We’ve been using trac for a long time. It’s great, but it’s written in Python. That actually shouldn’t matter, but patching and running a Rails application would be much easier for us.

Existing solutions have mostly been direct trac rip-offs, except that they’re usually slower, missing some features and visually less appealing. Probably that’s also why their development stalls at some point (see Collaboa for example).

Now that Redmine has reached 0.7.0, let’s have a quick look at its features.

CruiseControl.rb integration

This is only a plugin, but haven’t you always wanted your CruiseControl log and issue tracking in one place? Here it is, the SimpleCI plugin.

Truly multiuser and multiproject

You don’t have to set up multiple Redmine instances to serve multiple projects. Everything is done in the web configuration UI.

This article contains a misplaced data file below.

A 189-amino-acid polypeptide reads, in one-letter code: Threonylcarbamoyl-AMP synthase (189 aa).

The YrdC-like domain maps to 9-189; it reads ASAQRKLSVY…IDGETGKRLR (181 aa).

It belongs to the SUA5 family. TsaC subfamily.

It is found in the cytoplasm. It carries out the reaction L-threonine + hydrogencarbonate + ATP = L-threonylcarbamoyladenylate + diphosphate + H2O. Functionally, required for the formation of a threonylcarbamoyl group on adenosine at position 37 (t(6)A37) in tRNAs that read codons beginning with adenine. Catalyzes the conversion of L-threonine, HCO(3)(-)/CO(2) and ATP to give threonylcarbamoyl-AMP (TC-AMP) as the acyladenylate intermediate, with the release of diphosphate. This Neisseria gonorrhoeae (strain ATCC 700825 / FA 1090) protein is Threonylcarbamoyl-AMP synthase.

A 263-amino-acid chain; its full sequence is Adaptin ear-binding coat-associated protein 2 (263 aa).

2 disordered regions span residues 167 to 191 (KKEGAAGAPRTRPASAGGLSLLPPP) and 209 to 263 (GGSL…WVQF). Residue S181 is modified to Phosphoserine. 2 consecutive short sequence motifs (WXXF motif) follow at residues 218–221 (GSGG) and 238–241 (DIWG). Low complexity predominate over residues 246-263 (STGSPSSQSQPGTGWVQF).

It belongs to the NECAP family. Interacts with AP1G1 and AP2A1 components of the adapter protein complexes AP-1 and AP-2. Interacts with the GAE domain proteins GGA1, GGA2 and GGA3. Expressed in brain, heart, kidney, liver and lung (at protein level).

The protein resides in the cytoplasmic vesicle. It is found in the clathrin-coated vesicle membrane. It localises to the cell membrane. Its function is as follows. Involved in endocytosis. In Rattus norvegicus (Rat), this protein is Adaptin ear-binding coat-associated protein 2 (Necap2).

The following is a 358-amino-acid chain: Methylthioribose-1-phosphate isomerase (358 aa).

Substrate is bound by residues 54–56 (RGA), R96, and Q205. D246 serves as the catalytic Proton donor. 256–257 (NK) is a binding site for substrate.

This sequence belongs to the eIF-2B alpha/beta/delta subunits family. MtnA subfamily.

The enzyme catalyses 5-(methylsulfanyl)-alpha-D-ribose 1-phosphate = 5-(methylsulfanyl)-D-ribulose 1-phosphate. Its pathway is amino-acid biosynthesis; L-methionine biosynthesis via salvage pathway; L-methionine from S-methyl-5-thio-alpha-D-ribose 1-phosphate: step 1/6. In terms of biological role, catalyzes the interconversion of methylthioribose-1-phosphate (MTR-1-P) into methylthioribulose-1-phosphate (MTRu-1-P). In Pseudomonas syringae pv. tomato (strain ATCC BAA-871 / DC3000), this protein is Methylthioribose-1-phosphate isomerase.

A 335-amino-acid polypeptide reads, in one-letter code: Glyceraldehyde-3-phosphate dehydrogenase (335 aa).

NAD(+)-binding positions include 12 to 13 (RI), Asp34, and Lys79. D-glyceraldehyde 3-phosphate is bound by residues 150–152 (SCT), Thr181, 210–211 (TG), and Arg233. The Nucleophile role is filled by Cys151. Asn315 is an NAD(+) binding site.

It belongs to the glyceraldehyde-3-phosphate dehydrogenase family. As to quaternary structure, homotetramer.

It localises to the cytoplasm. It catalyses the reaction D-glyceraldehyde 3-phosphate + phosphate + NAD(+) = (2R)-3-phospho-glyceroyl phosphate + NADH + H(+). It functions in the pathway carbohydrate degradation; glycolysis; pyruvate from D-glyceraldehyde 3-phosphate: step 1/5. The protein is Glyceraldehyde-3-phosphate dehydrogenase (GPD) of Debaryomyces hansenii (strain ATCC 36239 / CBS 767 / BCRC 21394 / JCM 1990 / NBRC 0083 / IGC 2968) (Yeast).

Configuration

Everything else is also configured in the web UI. Sometimes even too much: Redmine is not very usable without any configuration.

Workflow can be defined precisely to suit your needs. For example, if you want that developers are not allowed to close tickets before they’ve gone through testing, you can configure different states for the tickets and who’s allowed to do what. This is nothing new in “enterprise” issue trackers, but trac didn’t have this feature before 0.4.

Remote SCM support

trac is pretty much limited to local Subversion repositories. Redmine works well with remote SVN repositories, and it even supports some other SCMs. Git support should be almost there…

Conclusion

Redmine has tons of features you’d never expect to see in a software that’s mostly developed by one guy. Time tracking, Gant charts, localization… You name it.

Even though the user interface may not please everyone (it could still learn some simplicity from trac), it’s definitely worth checking out.